St. Matthew the Apostle

Feast day, Sept. 21

Matthew was the son of Alphaeus born at Capernaum, a settlement on the shore of the Sea of Galilee , about a year after the birth of Jesus. One day Jesus was walking and saw a tax collector named Matthew sitting at a tax collection post, and said to him, "Follow me." And Matthew stood up and followed Him, and became one of His twelve apostles. (See M 9:9-13 = P 2:13-17 = L 5:27-32)

Tax collectors in those days were social outcasts. Devout Jews avoided them because they were usually dishonest. The job carried no salary, and they were expected to make their profits by cheating the people from whom they collected taxes. Patriotic and nationalistic Jews hated them because they were agents of the Roman government, the conquerors, and hated them with a double hatred if (like Matthew) they were Jews, because they had gone over to the enemy, had betrayed their own people for money. Thus, throughout the Gospels, we find tax collectors (publicans) mentioned as a standard type of sinful and despised outcast. Matthew brought many of his former associates to meet Jesus, and social outcasts in general were shown that the love of Jesus extended even to them.

After his calling, when Saint Matthew gave a feast in Christ's honor, the guests were drawn from among his friends—including fellow tax collectors and sinners (Matthew 9:10-13). The Pharisees objected to Christ eating with such people, to which Christ responded, "I have not come to call the just, but sinners," summing up the Christian message of salvation.

The name "Matthew" means "gift of the LORD." Mark and Luke, in the story of his calling, name him "Levi." Perhaps this was his original name, and he received a new name from Jesus when he became a disciple. It has also been suggested that he was simply a member of the tribe of Levi. 

What is the definition and the meaning of the Patron Saints and why were these people chosen to become patrons of causes, professions and countries? The term 'Patron' is used in Christian religions, including the Roman Catholic religion, to describe holy and virtuous men and women who are considered to be a defender of a specific group of people or of a country. There is a patron for virtually every cause, country, profession or special interest. St. Matthew is the patron of: accountants, bankers, bookkeepers, customs officers, money managers, stock brokers, tax collectors

After Christ's Death, Resurrection, and Ascension, Saint Matthew is said to have preached the Gospel to the Hebrews for as many as 15 years, during which time he wrote the Gospel in Aramaic, before heading east to continue his efforts at evangelization. By tradition, he, like all of the apostles with the exception of Saint John the Evangelist, was martyred, but accounts of his martyrdom varied widely. All place it somewhere in the East, but, as the Catholic Encyclopedia notes, "it is not known whether he was burned, stoned, or beheaded."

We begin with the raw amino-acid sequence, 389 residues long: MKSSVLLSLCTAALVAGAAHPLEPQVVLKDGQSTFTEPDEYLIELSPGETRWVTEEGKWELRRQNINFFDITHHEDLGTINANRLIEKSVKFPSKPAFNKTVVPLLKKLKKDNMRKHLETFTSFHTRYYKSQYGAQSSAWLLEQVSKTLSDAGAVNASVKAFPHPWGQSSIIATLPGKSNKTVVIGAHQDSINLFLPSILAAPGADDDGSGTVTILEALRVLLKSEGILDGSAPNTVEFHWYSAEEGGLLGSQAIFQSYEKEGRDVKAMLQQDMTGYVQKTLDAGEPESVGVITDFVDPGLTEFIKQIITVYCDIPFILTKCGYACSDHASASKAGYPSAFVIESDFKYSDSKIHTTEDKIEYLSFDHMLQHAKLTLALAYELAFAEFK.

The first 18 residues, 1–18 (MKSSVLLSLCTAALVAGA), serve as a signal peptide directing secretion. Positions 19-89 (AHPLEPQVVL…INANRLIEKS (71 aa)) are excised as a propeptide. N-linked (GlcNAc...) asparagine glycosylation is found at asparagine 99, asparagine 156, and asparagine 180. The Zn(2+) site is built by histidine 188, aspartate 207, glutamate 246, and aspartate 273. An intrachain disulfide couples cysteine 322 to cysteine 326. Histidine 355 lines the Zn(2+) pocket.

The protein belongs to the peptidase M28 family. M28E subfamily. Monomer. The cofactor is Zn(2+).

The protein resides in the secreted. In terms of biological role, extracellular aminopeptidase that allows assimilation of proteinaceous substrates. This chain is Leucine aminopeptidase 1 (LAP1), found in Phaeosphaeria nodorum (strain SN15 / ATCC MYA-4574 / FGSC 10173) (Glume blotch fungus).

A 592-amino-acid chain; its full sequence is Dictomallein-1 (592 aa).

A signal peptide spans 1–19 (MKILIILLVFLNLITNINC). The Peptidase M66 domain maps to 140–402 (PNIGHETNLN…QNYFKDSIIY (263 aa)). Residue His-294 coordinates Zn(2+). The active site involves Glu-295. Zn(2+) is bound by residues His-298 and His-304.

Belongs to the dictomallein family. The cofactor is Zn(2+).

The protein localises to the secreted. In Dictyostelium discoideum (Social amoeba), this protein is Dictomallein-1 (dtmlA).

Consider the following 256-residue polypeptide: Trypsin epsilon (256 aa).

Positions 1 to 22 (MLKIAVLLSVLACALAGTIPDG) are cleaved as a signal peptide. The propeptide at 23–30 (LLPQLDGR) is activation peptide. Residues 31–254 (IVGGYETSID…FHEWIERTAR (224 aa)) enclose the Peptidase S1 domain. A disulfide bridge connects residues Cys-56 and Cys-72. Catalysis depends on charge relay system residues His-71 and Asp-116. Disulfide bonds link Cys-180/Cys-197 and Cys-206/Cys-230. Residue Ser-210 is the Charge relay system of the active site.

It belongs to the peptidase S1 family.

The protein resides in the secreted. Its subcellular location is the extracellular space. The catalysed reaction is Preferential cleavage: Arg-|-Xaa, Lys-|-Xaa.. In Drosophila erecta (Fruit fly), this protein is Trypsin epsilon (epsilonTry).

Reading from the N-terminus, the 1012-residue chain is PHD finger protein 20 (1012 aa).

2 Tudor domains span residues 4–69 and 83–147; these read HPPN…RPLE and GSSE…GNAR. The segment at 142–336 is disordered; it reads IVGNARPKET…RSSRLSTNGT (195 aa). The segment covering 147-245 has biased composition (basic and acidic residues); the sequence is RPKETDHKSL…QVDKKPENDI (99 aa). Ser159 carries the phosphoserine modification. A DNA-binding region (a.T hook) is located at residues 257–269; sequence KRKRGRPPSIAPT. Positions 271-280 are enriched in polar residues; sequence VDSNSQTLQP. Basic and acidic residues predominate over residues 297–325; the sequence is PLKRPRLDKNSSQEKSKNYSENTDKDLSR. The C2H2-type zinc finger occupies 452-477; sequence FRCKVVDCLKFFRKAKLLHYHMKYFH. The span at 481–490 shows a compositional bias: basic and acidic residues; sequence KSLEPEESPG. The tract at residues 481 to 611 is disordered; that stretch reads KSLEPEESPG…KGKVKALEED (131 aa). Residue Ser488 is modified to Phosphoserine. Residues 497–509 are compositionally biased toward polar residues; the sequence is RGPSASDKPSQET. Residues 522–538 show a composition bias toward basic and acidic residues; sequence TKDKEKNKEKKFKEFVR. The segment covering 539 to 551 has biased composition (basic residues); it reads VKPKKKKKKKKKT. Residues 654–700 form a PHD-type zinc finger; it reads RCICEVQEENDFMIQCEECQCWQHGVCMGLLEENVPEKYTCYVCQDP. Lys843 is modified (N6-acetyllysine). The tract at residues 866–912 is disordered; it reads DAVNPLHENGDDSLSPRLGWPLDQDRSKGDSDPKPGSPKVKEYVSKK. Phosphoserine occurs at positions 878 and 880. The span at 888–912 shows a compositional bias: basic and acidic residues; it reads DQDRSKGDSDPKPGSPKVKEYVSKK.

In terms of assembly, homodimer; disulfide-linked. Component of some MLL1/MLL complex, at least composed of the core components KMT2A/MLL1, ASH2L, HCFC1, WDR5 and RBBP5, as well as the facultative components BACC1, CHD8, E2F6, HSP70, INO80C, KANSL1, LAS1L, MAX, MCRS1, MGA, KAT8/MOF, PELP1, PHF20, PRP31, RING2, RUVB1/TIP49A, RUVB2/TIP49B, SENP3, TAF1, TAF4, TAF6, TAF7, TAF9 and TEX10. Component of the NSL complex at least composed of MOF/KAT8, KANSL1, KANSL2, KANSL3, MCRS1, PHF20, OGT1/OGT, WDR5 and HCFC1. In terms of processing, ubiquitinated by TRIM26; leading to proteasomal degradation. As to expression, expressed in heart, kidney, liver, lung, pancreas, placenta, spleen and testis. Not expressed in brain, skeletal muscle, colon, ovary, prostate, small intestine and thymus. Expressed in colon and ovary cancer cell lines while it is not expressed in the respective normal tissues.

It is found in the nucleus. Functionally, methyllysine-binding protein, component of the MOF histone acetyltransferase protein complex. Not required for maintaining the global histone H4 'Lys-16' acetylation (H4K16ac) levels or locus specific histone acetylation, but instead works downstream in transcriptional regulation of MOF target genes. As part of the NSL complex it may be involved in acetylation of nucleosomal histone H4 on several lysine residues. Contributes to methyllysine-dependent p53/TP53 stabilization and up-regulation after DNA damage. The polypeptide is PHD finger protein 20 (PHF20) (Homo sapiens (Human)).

Because of the mystery surrounding Saint Matthew's martyrdom, his feast day is not consistent in the Western and Eastern Churches. In the West, his feast is celebrated on September 21; in the East, on November 16. The origin of Feast Days: most saints have specially designated feast days and are associated with a specific day of the year and these are referred to as the saint's feast day. The feast days first arose from the very early Christian custom of the annual commemoration of martyrs on the dates of their deaths at the same time celebrating their birth into heaven.

The Gospel of Matthew was written to prove that Jesus Christ is the promised Messiah, the King of all the earth, and to make plain the Kingdom of God. It is the joining link between Old and New Testament, focusing on the fulfillment of prophecy. Matthew was not written to chronicle the events of Jesus' life, but rather to present the undeniable evidence that Jesus Christ is the promised Savior, the Messiah, the King of kings and Lord of lords. It begins by accounting the genealogy of Jesus, then his birth, baptism and public ministry. The miracles recorded in Matthew reveal Jesus' authority and true identity. Key characters in the gospel of Matthew: Jesus, Mary and Joseph, John the Baptist, the 12 disciples, the Jewish religious leaders, Caiaphas, Pilate, Mary Magdalene.

It is helpful to be able to recognize Saint Matthew in paintings, stained glass windows, illuminated manuscripts, architecture and other forms of Christian art. The artistic representations reflect the life or death of saints, or an aspect of life with which the person is most closely associated. Saint Matthew is represented in Christian Art with a purse or money-bag. Occasionally we find him seated at a desk, with money spread out before him. As the Evangelist, he appears with book, pen, and inkhorn, and generally an angel standing by dictating the Gospel to him. Traditional iconography often shows Saint Matthew with a money sack and account books, to signify his old life as a tax collector, and an angel above or behind him, to signify his new life as a messenger of Christ.

We thank thee, heavenly Father, for the witness of your apostle and evangelist Matthew to the Gospel of your Son our Savior; and we pray that, after his example, we may with ready wills and hearts obey the calling of our Lord to follow him; through Jesus Christ our Lord, who lives and reigns with you and the Holy Spirit, one God, now and forever.

From www.satucket.comwww.ask.comwww.christianity.about.com and www.catholic-saints.info.